Syrian Opposition Chief: Hizbullah Must Prepare for Post-Assad Era

Posted on: August 11, 2012 at 00:57
Head of the opposition Syrian National Council Abdel Basset Sayda on Friday called on Hizbullah to “prepare for the post-Assad era,” urging it to engage in national dialogue aimed at “building “a strong state for all the Lebanese.”

“Hizbullah must seize the chance, integrate into the Lebanese society and engage in dialogue in order to contribute to building a strong state for all the Lebanese that would be in the interest of the Lebanese and Syrian peoples,” Sayda said in an interview on MTV.

Earlier on Friday, the United States added Hizbullah to a list of organizations under sanctions for their ties to the Syrian regime. The Syrian opposition has also accused Hizbullah of aiding President Bashar Assad in its crackdown on dissent.

''This action highlights Hizbullah's activities within Syria and its integral role in the continued violence the Assad regime is inflicting on the Syrian population,'' the U.S. Treasury Department charged in a statement.

Washington already classifies Hizbullah a foreign ''terrorist organization'' and it is under U.S. sanctions, but Friday's move explicitly ties the group to the violence underway in Syria, where President Bashar Assad is attempting to put down a revolt.

''Hizbullah's extensive support to the Syrian government's violent suppression of the Syrian people exposes the true nature of this terrorist organization and its destabilizing presence in the region,'' said David Cohen, the Treasury's under secretary for terrorism and financial intelligence.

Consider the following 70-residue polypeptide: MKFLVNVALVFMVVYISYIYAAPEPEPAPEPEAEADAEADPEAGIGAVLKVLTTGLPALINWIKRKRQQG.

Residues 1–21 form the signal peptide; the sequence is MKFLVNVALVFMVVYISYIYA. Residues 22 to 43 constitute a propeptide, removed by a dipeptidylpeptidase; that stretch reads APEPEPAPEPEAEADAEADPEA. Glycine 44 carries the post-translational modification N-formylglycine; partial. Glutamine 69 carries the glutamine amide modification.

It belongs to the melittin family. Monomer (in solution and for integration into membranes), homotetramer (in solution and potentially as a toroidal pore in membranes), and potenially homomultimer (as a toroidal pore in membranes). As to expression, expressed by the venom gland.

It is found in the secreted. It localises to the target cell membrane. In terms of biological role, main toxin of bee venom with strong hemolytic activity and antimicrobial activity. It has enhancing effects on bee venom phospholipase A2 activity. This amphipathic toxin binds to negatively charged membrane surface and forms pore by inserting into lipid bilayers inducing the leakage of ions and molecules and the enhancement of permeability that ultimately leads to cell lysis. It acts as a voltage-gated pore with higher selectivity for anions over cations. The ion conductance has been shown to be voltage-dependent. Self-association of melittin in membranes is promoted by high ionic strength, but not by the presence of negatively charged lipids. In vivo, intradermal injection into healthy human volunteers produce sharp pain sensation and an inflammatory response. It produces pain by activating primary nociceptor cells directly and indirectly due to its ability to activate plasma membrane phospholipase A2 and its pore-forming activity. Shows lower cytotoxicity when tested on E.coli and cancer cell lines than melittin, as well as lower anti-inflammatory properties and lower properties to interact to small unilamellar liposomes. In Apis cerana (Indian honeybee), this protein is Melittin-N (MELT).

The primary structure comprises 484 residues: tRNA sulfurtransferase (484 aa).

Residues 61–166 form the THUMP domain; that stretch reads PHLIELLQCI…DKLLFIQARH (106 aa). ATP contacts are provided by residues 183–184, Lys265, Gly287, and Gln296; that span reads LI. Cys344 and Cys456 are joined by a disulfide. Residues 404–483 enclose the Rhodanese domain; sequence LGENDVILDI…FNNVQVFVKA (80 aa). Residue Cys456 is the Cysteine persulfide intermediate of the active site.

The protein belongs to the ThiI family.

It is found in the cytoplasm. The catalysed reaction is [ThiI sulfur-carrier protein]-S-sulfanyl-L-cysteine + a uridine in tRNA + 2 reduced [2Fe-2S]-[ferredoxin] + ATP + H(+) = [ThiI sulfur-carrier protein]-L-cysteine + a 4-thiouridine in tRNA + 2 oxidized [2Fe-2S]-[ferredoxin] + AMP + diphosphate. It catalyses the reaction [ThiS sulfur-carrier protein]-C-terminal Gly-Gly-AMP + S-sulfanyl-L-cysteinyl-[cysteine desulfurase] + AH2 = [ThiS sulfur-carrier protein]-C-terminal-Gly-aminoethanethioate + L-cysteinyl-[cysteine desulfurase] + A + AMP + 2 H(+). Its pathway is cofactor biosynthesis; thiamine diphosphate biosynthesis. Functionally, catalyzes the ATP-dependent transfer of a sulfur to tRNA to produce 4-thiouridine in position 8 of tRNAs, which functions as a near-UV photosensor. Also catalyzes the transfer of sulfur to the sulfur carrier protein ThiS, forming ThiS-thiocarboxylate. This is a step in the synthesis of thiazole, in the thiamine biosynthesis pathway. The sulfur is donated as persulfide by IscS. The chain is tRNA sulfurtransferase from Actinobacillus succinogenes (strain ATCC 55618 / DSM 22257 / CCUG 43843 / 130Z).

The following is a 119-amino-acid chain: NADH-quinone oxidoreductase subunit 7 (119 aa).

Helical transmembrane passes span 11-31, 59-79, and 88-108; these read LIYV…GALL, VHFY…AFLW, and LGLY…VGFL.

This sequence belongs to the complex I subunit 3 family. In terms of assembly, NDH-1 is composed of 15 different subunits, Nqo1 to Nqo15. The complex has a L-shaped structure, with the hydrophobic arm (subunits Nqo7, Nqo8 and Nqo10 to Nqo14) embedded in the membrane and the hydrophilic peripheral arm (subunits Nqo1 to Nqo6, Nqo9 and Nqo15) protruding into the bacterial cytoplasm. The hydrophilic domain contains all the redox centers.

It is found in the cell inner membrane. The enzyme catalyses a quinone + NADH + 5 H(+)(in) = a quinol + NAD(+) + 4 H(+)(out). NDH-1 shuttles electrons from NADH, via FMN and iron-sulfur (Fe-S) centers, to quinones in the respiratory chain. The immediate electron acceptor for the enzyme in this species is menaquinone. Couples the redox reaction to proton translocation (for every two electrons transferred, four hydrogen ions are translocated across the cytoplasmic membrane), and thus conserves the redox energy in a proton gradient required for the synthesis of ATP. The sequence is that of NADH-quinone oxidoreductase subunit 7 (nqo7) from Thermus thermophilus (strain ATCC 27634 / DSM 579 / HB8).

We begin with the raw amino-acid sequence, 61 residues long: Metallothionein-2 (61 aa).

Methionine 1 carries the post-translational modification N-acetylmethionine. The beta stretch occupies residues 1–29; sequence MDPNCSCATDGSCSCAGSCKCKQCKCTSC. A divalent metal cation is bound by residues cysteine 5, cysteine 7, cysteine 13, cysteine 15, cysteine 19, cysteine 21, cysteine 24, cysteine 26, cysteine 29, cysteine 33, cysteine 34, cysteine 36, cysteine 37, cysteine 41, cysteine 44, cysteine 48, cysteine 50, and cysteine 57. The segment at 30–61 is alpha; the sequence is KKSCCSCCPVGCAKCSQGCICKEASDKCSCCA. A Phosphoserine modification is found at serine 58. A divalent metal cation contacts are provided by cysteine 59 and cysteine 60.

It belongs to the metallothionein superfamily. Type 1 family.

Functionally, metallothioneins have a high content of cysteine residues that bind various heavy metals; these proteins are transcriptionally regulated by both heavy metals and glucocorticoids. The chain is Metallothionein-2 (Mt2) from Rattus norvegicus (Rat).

''Long after the Assad regime is gone, the people of Syria and the entire global community will remember that Hizbullah, and its patron Iran, contributed to the regime's murder of countless innocent Syrians.''

Hizbullah was added to a blacklist associated with an executive order signed by U.S. President Barack Obama in August last year which targeted the government of Syria and its supporters.

Those sanctions were designed to increase pressure on Damascus as Washington called for the first time for Assad to step down over his military assault on rebelling Syrians opposed to his rule.

But 17 months after the start of the uprising the Syrian leader remains in power, and more than 20,000 people have been killed.

Hizbullah has denied a report recently published by the Saudi newspaper Okaz about the death of 56 of its fighters in battles in Syria’s Aleppo.

“This report is baseless, has nothing to do with reality and was fabricated by the imagination of the sources that composed it,” the party said.
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